• They set up a free tasting booth in a grocery store, with six different jams.  40% of the customers stopped to taste.  30% of those bought some.
  • A week later, they set up the same booth in the same store, but this time with twenty-four different jams.  60% of the customers stopped to taste.  But only 3% bought some!
  • Both groups actually tasted an average of 1.5 jams.  So the huge difference in buying can’t be blamed on the 24-jam customers being full. “

Derek’s assessment (click here to read the entire post) goes on discuss rationale for such results but the bottom line is that those with too many choices bought TEN TIMES LESS PRODUCT — buyer paralysis indeed!

ChoicesThink of times when you’ve had too many choices on a website or on a restaurant menu – nested if’s become too difficult in our already too-busy lives — and quickly we yearn for simplicity.  For example, do you want grande/venti/colossal/mega/gargantuan/enormous, with/without/soy/almond milk/skim/full-fat/half-fat/half and half/whipped/partially whipped/steamed?  My response is ‘duh’ – not only do I not know what I want, I have no idea what my friend asked me to buy… Eventually I either order two medium regular coffees to go, or nothing at all (and all I can think is “get me out of here!”)

What can we Learn from Too Many Choices?

Following the Pareto Principle (80/20 rule) we know that we can capture 80% of the market with purely 20% of the options we think we need to provide.  So, save time, energy, and development time by limiting the options available to five or less, and earn more sales and bigger profits.  At the same time, you’ll save your customers stress and decision-making gymnastics as long as you provide them with a choice – just not a vast array of overwhelming features!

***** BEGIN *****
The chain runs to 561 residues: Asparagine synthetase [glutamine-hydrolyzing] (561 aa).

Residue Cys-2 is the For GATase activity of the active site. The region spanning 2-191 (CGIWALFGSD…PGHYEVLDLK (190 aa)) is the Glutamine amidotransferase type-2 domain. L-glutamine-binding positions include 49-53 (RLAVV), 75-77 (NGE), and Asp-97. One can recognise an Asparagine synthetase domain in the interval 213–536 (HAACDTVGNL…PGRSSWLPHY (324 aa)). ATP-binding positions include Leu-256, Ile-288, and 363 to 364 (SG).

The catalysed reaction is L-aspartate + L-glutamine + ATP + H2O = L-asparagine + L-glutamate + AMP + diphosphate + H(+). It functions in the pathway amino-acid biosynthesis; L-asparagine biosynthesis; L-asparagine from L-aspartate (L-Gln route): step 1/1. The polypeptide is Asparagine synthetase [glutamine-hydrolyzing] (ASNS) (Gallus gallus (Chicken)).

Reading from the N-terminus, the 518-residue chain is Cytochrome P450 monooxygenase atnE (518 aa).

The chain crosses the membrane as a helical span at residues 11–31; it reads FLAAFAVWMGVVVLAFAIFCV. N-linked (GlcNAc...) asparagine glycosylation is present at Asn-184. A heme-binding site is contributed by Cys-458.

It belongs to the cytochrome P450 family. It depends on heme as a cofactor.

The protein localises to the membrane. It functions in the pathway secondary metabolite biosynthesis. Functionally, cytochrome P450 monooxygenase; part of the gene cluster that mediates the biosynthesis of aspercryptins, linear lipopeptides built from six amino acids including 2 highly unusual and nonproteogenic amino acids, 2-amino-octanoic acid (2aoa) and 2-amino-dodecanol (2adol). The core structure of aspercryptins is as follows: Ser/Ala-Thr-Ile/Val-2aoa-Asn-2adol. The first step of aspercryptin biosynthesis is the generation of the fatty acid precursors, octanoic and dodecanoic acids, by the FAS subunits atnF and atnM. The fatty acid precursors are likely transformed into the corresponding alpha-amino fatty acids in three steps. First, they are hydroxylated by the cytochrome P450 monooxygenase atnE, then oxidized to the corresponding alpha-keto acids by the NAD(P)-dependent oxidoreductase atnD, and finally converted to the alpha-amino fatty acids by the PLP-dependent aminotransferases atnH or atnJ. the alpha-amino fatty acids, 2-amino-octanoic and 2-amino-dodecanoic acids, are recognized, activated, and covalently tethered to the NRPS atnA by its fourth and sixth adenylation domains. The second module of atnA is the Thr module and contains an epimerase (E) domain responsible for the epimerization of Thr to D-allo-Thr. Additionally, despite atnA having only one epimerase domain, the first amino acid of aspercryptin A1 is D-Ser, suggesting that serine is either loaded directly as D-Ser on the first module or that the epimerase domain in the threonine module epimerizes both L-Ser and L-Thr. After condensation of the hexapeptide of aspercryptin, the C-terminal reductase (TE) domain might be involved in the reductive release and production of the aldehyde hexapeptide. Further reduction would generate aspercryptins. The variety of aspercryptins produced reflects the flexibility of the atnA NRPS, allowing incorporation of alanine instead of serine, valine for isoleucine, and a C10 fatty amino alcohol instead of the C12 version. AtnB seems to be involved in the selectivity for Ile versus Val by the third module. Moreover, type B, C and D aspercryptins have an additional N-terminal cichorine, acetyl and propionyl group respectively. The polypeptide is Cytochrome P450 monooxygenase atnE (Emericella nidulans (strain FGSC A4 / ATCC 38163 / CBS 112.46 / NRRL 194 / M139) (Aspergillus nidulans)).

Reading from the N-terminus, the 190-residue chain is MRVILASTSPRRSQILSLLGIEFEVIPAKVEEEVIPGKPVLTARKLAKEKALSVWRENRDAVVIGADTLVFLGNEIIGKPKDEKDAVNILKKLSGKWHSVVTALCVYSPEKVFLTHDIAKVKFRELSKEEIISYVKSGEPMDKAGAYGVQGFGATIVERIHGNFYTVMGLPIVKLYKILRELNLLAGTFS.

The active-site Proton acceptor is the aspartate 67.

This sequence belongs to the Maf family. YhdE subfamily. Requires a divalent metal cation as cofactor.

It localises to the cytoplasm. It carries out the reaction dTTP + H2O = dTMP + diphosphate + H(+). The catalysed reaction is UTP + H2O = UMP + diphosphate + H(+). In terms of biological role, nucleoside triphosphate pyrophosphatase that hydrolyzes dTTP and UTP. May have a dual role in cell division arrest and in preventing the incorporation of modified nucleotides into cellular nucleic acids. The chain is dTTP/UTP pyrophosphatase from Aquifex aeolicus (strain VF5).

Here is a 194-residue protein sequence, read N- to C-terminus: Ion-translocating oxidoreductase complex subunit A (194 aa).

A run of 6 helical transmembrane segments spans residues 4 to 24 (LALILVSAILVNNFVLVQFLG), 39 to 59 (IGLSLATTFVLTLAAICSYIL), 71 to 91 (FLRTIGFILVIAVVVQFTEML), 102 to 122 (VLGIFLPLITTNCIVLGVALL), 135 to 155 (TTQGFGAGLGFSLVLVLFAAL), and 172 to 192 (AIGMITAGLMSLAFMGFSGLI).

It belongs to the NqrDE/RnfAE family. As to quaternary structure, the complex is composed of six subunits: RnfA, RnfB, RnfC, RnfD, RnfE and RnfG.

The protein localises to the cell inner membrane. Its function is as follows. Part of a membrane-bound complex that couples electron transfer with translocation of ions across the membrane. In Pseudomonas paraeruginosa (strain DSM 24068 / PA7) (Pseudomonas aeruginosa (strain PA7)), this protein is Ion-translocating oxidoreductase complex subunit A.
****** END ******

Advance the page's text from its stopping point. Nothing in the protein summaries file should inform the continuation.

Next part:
Wishing you a highly productive (and stress-reduced) week!

Regards,
Carol

Carol Dekkers, Software Measurement and Global Software Development expert, author, speaker. Want to engage Carol to be a speaker at your next event?      Email Ms. Dekkers at dekkers@qualityplustech.com or carol@caroldekkers.com or visit http://www.caroldekkers.com for details.

dekkers@qualityplustech.com
http://www.caroldekkers.com
http://www.qualityplustech.com

Read Carol Dekkers’ other blog (Musings about Software Development) at http://musingsaboutsoftwaredevelopment.wordpress.com

Copyright 2010 Carol Dekkers – All Rights Reserved ———————

Can’t Focus with all the Noise? Try Kanban…

15 Mar

Too much to do, too little time! seems to be the mantra of today.  With our minds racing at 100 miles an hour and distractions coming at us from every direction (sound, sights, demands, emails, tweets, Facebook pings, instant messages, texts, phone calls, ARGH!!!) it’s amazing that we get anything done that we set out to do…

I’ve stumbled on a solution from software development that I think is equally applicable to our everyday lives and can dim the ongoing noise and clatter of living in a modern world – it’s called “Kanban” (from Japan) and it is the newest cooperative approach to agile software development (for more information see www.kanban101.com or AgileManagement.net).  For non-technical readers, one of the advantages of the Kanban approach is to “Limit the amount of work in progress” and I’ll explain in a bit how this will benefit everyone who wants to increase productivity and the quality of life!